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What Is A Migraine?

Medically reviewed by Mae Charisse Antalan, MD · General Practitioner

Written by Kip Soliva · Updated Nov 22, 2022

    What Is A Migraine?

    Migraine headaches are a very serious and disabling condition. In fact, the World Health Organization identifies it as the 6th most disabling illness globally. Most patients with this condition may experience one or two migraine headaches a month, with about 4 million people having chronic migraine headaches that occur at least 15 times a month. As a result, an estimated 90 percent of patients with the condition are unable to fulfill daily tasks during a migraine attack. In this article, we explain what is a migraine, as well as its causes, stages, treatment, and prevention methods. 

    What is a migraine?

    A migraine is a primary headache disorder that presents as a recurrent, life-long headache. The onset of this condition typically occurs during puberty, but primarily affects patients aged 35-45 years. Migraine headaches can also develop in patients with anxiety, depression, bipolar disorder, sleep disorders, and epilepsy.

    Causes of a migraine

    Migraines are triggered by the release of pain-producing inflammatory substances in the brain that affects the nerves and blood vessels of the head. Previous theories speculated a vascular etiology for this condition; however, more recent research points to mechanisms in the brain as a more plausible explanation for this condition. Specific causes that may lead to the development of migraines include:

    Certain patients may experience migraines due to certain triggers, including alcohol, aged cheese, certain fruits and nuts, yeast, cured/processed meats, and fermented foods.

    Stages of a migraine

    This particular type of headache presents as a pulsating pain on one side of the head, which can be moderate to severe. Physical activity, coughing, or sneezing can aggravate the condition, which may last for hours to approximately 2-3 days.

    Migraines typically undergo five phases, though not all phases may be present in all patients:

    Phase 1 (Prodrome/ Premonitory). Begins 24 hours prior to the onset of a migraine headache. In this phase, patients may experience food cravings, mood changes, fluid retention or increased urination, and uncontrollable yawning.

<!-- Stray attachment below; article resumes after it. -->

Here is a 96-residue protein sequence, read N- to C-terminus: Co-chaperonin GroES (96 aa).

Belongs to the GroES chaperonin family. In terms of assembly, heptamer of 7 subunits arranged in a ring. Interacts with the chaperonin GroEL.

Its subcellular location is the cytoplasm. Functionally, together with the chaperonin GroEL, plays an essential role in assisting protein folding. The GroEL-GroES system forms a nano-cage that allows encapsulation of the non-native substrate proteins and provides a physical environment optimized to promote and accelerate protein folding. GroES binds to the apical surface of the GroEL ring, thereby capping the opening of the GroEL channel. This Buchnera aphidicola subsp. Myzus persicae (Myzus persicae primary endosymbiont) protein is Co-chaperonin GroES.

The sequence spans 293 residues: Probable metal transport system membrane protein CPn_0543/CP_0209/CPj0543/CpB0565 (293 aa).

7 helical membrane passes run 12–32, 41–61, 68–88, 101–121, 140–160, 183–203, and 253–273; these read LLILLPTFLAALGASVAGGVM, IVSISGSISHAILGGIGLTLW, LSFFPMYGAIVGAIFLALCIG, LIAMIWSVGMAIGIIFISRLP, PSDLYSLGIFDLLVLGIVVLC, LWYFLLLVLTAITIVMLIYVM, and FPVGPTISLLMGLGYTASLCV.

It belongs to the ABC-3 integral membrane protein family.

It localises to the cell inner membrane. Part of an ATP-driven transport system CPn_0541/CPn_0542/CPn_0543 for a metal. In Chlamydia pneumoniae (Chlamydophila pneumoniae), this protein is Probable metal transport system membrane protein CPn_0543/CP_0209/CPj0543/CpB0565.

Phase 2 (Aura). This phase is characterized by seeing flashing, bright lights or zig-zag lines. Patients at this phase may also experience muscle weakness. This may occur immediately prior to the onset of a migraine.

    Phase 3 (Headache). This  phase includes a moderate to severe headache that gradually increases in severity.

    Phase 4 (Resolution). Refers to the point where the headache either gradually or suddenly stops.

    Phase 5 (Recovery/ Postdrome). This is the phase post-headache. Here, patients may feel exhausted, confused, and weak for as long as a day.

    Some patients may not experience a headache but have a migraine with symptoms like photophobia (an increased sensitivity to light), hyperacusis (increased sensitivity to noise), hyperosmia (increased sensitivity to smells), nausea, and vomiting.

    Diagnosis & Treatment

    Migraines are typically diagnosed clinically through medical history and physical examination (neurological exam). Physicians may order laboratory and imaging tests to rule out other possible conditions.

    To this day, there is no known “cure” for migraines. Instead, treatment focuses on symptomatic relief and prevention of future attacks. Certain medications may provide relief from symptoms, such as ergotamine, triptans, and other pain relievers. Patients may also rest by closing their eyes in a dark room, drink fluids (without caffeine or alcohol), and placing a cold compress on their foreheads. 

    If symptoms of migraines recur or do not resolve, patients should seek medical consultation. The doctor may prescribe medication and rule out other potential causes for the headaches.


    Patients can undergo stress management through exercise, relaxation/breathing techniques, and biofeedback, which may prevent or reduce the severity of migraines. For patients with recurrent migraines, determining what triggers their headaches is important. If the migraine is related to weight issues, then a doctor may suggest weight loss as a method of prevention.

    Learn more about Headaches here


    Hello Health Group does not provide medical advice, diagnosis or treatment.

    Medically reviewed by

    Mae Charisse Antalan, MD

    General Practitioner

    Written by Kip Soliva · Updated Nov 22, 2022

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